Acquisitions are quickly changing the face of the so-called “smart farming” landscape.
The latest example of that evolution comes via Fieldin, the world’s largest smart farm operations management company, which recently acquired agricultural autonomous driving company Midnight Robotics, reported ZD Net (Nov. 19).
“Smart farming” uses Internet of Things (IoT) sensors and artificial intelligence (AI) to manage farm operations with what many view as improved precision. And, Fiedin’s recent acquisition creates a sensor-based farming platform with autonomous driving technologies. The concept has already been utilized at large California farms.
“Many people think that autonomous tractors are some magic solution, but at the end of the day, they’re just machinery – your autonomous farm can only be as good as your farm management data, and that’s why this acquisition is driving the autonomous farming revolution forward,” said Boaz Bachar, CEO and Co-Founder of Fieldin, in a press release.
In other news:
Farm income: The Federal Reserve Bank of Kansas City recently reported farm income remained strong in the third quarter, largely due to elevated commodity prices, but demand for livestock loans grew to nearly double the inflation rate.
“Weakness in the cattle industry persisted … as low cattle prices continued to limit profit margins for producers,” the authors wrote, with the average size of loans reaching an all-time high.
Net farm income was measured at $113 billion, the highest since 2013 and the eighth highest since 1960 (adjusted for inflation).
Farmland prices: The debt-to-income ratio among farmers is expected to remain stable, leading to a continuing run-up in value for farmland. The USDA farm income estimate put the debt ratio at 4-to-1, reflecting “the improved financial health of the farm sector compared to the highly leveraged farm economy that existed in the late 1970s,” Mike Walsten, contributing editor to LandOwner, told AgWeb.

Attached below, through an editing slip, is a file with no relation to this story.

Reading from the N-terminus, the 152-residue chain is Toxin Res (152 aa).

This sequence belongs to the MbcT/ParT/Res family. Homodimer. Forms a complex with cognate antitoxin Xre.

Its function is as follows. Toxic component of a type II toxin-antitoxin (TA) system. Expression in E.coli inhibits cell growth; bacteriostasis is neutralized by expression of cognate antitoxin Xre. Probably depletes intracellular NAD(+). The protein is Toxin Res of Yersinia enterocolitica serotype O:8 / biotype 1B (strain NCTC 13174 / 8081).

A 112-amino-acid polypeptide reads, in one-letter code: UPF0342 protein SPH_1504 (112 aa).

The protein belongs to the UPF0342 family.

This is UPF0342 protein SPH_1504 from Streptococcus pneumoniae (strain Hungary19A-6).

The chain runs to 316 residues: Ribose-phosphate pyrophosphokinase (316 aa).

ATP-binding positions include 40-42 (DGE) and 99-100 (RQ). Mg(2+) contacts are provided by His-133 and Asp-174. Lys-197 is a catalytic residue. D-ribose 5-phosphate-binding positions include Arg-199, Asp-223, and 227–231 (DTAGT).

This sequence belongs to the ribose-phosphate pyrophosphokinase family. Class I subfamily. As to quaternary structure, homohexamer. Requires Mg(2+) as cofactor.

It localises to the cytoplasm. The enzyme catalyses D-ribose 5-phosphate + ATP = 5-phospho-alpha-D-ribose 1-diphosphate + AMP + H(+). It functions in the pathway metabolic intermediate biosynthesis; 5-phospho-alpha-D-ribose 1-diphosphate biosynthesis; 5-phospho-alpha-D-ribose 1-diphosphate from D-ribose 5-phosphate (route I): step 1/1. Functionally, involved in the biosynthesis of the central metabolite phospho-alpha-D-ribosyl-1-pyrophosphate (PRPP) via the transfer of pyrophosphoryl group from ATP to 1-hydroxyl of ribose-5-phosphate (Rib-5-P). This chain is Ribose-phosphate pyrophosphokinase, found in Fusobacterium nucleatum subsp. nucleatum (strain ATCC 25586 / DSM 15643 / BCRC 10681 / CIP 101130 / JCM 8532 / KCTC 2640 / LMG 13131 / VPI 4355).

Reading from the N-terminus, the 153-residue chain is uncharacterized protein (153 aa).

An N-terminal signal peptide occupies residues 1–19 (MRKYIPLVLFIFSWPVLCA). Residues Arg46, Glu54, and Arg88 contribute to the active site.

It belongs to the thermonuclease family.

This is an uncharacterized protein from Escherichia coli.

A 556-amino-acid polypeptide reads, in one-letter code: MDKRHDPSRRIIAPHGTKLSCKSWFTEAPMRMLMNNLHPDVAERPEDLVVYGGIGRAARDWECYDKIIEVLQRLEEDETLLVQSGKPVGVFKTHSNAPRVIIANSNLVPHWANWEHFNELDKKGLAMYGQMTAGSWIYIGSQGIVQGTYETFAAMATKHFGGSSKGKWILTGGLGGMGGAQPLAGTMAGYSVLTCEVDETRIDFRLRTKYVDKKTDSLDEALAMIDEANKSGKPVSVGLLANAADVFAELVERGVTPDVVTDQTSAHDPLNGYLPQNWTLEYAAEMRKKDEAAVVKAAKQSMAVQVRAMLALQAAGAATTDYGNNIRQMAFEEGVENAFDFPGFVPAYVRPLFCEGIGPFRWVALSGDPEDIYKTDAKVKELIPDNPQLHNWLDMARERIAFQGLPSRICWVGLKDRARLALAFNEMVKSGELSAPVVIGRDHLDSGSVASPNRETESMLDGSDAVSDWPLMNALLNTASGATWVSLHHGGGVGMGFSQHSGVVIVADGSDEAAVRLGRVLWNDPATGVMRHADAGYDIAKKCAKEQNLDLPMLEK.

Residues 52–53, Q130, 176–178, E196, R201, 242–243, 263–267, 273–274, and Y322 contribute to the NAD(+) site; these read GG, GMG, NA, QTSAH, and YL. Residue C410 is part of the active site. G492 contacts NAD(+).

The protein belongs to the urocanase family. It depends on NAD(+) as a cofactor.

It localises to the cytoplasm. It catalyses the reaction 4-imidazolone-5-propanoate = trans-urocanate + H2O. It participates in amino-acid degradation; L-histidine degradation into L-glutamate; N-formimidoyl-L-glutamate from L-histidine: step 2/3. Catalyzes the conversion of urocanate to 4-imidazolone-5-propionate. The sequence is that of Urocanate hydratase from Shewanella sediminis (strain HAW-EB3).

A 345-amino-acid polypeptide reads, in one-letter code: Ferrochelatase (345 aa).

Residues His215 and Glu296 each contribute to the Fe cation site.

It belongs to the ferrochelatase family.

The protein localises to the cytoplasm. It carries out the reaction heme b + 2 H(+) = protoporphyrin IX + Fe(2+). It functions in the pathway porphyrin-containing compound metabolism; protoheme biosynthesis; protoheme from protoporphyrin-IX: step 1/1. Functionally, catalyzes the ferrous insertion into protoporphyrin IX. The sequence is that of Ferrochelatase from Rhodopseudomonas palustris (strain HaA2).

Heavy machinery: Carbon Robotics has created a 10,000-pound robot that uses AI and laser technology to identify and eliminate weeds for farmers. The Autonomous LaserWeeder is equipped with 20 high-resolution cameras, and high-powered lasers that identify and kill weeds at the meristem, reported Successful Farming (Nov. 18).
More power for farmers: Archer Daniels Midland has invested in Farmers Business Network (FBN), a digital start-up created to give farmers more power in agricultural markets long dominated by large companies. FBN’s platform provides its 33,000 members new distribution outlets for their crops and alternative options to purchase seeds and chemicals, reported The Financial Times (Nov. 19).
Carbon capture: House Agriculture Committee Chairman David Scott said following a recent hearing that voluntary carbon markets could offer a new revenue stream for farmers and ranchers. Texas Farm Bureau spokesman Gary Joiner said, however, any legislation on the issue should avoid any kind of carbon tax or cap. “Carbon credits should be fully researched by USDA and other federal agencies to help standardize the credit market accounting and to ensure it’s a scientifically sound and practical solution,” Joiner recently wrote.
Pumpkin patch: The USDA recently reported that Texas led the nation in pumpkin production in 2020, with a crop valued at $25.9 million, followed by Pennsylvania, Illinois and California. Illinois retained the crown, however, for pumpkins produced for pie filling and other processed foods.